While Australian law is a diverse set of rules set by the government, social media standards are rules that individuals should accept.
However, many social media platforms do not abide by these rules, resulting in insufficient equality between individuals and disregarding the laws laid down by the Australian government.
Conscious that many individuals on social media never fully understand the laws that are to be abided by, although Australian law is founded on British rule; certain parts of the Australian law changed over time to adapt to Australia's state territories.
Expressing differences in communication between individuals cannot produce democracy within a society, so developing the theory that mediated communication must stop considering "lean" rather than "rich" only allows motionless entertainment, which lacks diversity.
Moreover, it remains a constant reminder of the sense of community that we all aspire to: the central problem generated by the sense of community is that, unlike the weapons of Australia's law of power, these social institutions have no formal treaty in place.
Consequently, we cannot adopt social networks so that "these behaviours disappear entirely from the views of others. However, social networks can advise their users to prevent such harmful behaviours and withdraw access from users who wish to engage in such disruptive behaviours.
Although social networks have recognised communities' concerns, they cannot impose further sanctions due to insufficient misunderstandings and conflicts between individual countries' laws.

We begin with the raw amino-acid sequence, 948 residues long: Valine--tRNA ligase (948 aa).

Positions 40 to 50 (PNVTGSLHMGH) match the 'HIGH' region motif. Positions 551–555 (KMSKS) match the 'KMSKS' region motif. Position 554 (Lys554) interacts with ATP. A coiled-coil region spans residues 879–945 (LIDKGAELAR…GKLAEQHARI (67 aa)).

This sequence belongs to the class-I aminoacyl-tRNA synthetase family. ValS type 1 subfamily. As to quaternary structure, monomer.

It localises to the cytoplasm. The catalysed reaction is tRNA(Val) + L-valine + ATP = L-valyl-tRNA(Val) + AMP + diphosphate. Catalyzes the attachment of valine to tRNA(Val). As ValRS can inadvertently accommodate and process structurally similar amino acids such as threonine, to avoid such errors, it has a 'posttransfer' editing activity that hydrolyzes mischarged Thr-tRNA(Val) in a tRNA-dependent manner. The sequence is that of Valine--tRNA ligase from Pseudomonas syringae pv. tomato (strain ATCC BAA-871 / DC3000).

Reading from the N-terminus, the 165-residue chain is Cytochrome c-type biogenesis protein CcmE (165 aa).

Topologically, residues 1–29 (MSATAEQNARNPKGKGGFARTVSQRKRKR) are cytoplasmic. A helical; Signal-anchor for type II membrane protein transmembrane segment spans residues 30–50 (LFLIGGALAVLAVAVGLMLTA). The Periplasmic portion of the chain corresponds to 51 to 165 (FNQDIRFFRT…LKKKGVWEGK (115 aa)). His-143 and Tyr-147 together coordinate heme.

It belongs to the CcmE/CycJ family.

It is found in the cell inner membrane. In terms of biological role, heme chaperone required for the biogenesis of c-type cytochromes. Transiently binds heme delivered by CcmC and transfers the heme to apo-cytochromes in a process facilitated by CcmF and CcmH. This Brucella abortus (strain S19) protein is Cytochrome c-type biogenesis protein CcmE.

In summary, social institutions are rapidly gaining followers. They have observed an increase in anti-social behaviour between individuals over the years, prompting the community to call for more social contract sanctions.
Although the social contract that somewhat defines the Australian public law can restrict individuals' liberties, social media platforms can only advise their users, leaving them open to anti-social behavior.
According to the Australian Law reform, the right to freedom of opinion is the right to hold opinions without interference and not be subject to any exception or restriction.
Analysis of the above statement finds some truth in the claim to hold opinions without interference. However, analysing the aspect, it is not valid concerning hurting another for the law states that.
Committing an act of violence against another person is against the law in Australia. Assault is a criminal offence, and the penalties are severe. It is against the law to be violent towards any person – a man, woman, or child. Are the freedoms given to individuals on social media only creating an online world that does not restrict users from violently assaulting another, even if it is only words?
According to Ju. Habermas, the human lifeworld in modern society, is fundamentally changing as it is greatly affected by external systems, including money and power, along with utilitarian and hedonistic practices. In the view of Ju. Habermas, the human lifeworld in the information society, is significantly influenced by the complications of the communicative structures and their nature of remote-acting, forming the person's world more open for social system pressure.
The current virtual communication level lacks control that modern law can achieve, although individuals still prefer to communicate online even though the risk of violent behavior is still prevalent. Modern control does not allow individuals to find the communication freedom they seek this freedom, only allowing for the remote transfer of feelings and remains illusory.
Although the various forms of social communication and the specifics of the various social networks offer the author a way to communicate with unknown individuals, they are still exposed to everyday problems and features' existential natures.
This existential nature is concerning the powers of Australian law just because social media believes we are free to have an opinion without interference among the conversations. However, such conversations in the community would be known as a criminal offence and punishable by law.